I'd find myself grabbing a woollen jumper to combat the goose bumps inspired by talent shining through or when I recognised myself, some years ago, in these young people at the early stages of their careers. Talent in abundance. Ambition and drive overflowing. Desire to develop and grow. If ever there was evidence that young people are the antithesis of the lazy, lethargic stereotype in the media, this was it.
You only get a short amount of time to impress people during your experience as an intern. It's important that you make the best impact you can, before you're quickly replaced by a sharper, friendlier, more eager version of yourself. The doors of an office are constantly traffic-jammed with a rotation of students dying to make a good impression.
We do need to tell President Putin and those horrendous vigilante gangs who hunt down gay men and women on the streets of Russia that what they are doing is vehemently wrong; and we do need to be explicit in singling this European country out over its human rights reputation, but we must allow time and the opportunity for education.
Having worked in this area for many years, it is clear to me that a large part of the benefit of school attendance is what you learn outside the classroom, and the interactions with your peers, teachers and other staff. For some children, it could be the first time they interact with an adult beyond their immediate family.
Six episodes later, 16 months into teaching and although I'm still exhausted, I'm perpetually rewarded by the incredible students that I'm fortunate enough to teach and learn from. There are moments where students tell me to "go write a song about it in the bathroom", but on the whole, I'm happily rebranded as the Marilyn Gandhi-loving, red chino-donning, Inbetweener-impersonating, over-zealous, Scottish, eccentric teacher.
Michael Gove, Education Secretary, is determined to raise academic standards and few would argue against that. However, schools are under pressure to become autonomous, to set their own curriculums and budgets and to move away from local authority control and there is an argument that this policy together with a greater focus on narrow performance measures and less money is undermining the arts in education.
As a business leader I have been convinced for many years that the most important strategic priority for the nation is the education of its young people. I passionately believe that business has a duty, a responsibility and a great opportunity to support our schools and to help more young people to succeed.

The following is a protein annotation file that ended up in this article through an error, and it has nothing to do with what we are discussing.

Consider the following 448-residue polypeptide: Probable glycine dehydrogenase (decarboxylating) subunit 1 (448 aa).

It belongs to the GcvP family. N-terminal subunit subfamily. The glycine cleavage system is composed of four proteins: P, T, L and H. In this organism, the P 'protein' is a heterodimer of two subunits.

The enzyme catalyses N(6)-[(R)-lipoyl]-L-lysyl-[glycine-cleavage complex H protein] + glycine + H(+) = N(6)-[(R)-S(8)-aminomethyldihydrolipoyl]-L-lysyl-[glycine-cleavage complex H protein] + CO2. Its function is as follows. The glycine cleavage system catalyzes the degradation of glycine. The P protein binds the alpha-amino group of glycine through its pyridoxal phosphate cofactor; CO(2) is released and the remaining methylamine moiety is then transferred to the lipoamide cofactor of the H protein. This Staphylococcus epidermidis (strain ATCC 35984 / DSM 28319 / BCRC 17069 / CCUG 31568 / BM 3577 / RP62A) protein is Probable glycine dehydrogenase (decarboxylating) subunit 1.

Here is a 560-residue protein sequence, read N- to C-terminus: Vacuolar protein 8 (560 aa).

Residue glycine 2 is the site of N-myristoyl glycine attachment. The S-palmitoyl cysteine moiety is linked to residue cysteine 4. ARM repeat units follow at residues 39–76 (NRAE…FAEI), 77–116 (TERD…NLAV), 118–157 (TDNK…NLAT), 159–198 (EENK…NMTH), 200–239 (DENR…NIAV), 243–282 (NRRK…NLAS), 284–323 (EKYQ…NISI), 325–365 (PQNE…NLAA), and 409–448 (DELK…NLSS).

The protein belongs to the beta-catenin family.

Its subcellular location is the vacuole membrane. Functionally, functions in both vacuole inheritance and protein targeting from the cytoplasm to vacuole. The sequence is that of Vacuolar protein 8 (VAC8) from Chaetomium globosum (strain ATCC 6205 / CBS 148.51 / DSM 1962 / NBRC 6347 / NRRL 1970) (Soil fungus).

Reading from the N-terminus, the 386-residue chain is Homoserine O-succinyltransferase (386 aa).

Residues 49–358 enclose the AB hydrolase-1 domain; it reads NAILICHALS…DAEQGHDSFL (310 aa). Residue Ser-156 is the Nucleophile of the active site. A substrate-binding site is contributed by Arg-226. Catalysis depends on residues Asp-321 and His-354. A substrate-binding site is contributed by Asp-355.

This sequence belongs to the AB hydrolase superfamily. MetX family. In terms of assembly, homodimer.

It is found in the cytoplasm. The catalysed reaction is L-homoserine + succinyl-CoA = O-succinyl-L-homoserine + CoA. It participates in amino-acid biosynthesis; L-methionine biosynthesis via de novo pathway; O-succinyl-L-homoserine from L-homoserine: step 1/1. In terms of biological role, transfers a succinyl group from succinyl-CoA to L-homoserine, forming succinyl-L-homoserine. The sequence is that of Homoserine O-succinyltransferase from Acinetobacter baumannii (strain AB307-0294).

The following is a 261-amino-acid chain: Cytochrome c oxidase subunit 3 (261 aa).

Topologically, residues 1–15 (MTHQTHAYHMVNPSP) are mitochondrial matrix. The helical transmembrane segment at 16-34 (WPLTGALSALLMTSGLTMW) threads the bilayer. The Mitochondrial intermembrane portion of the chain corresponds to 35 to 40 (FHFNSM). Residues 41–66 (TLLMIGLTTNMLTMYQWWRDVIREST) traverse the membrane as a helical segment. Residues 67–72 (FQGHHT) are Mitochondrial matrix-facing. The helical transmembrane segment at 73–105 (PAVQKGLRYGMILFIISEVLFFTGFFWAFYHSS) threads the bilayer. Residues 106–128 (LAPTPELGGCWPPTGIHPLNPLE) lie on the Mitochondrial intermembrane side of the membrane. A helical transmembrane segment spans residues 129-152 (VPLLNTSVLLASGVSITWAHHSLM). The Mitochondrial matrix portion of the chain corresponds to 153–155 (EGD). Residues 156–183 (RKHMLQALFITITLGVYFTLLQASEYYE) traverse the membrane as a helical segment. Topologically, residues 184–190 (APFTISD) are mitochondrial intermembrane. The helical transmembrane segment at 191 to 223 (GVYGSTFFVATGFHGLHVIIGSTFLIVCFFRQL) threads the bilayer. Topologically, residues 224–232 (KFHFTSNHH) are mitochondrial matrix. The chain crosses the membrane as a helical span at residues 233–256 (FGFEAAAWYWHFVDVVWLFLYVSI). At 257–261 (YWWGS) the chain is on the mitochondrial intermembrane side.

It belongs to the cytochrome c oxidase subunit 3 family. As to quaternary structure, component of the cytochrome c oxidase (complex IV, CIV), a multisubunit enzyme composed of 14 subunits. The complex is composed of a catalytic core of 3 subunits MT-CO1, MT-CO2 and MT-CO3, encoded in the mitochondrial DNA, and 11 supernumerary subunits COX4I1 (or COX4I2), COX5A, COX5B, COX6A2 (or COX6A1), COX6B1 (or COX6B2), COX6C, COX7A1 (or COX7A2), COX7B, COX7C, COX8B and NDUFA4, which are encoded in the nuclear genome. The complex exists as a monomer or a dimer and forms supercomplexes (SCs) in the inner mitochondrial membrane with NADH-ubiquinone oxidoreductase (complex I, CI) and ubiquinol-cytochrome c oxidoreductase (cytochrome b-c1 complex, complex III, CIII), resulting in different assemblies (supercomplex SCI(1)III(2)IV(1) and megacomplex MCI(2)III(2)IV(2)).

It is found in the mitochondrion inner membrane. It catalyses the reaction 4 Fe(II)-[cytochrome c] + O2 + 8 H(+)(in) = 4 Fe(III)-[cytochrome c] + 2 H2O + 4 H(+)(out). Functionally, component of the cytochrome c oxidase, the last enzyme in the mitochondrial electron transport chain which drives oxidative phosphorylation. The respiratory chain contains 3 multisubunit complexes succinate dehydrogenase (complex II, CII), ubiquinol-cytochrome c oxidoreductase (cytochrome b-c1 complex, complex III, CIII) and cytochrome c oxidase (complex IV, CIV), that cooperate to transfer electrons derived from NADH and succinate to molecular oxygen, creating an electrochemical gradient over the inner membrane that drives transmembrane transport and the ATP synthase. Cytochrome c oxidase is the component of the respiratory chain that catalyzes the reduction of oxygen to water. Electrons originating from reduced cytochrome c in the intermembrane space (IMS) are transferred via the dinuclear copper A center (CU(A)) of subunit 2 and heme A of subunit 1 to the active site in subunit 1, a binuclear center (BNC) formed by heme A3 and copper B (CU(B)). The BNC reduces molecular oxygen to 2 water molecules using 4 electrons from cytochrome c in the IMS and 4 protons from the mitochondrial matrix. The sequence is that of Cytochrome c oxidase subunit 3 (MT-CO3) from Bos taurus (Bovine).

Since graduating, I have followed my parents in working exclusively within state education, although unlike them I don't do the really difficult and important job of teaching. Every day I believe more and more (and from a high start-point) in the tremendous value of what the college I work at does, and of the wider system.
We know that the Internet has a darker side and we need to know what to do if we come across it. This is where the Internet Watch Foundation steps in. As a business, we are a founder member of the Internet Watch Foundation, which has been working tirelessly for almost twenty years to minimise the availability of online abusive content.
If we care about our children and future generations, we must reverse the idea that children can be squeezed into somewhere on the basis of available space, cost cutting and political expediency. We are judged as a society by the care we give out children. Future generations will not thank us for failing on our duty to our youngest citizens.
Those who devote their energies to stopping same-sex marriage may very well be motivated by a genuine, albeit misplaced, fear over child welfare. If child welfare really is such a concern, perhaps they should review the evidence and direct just a fraction of their energy towards creating a more equal society...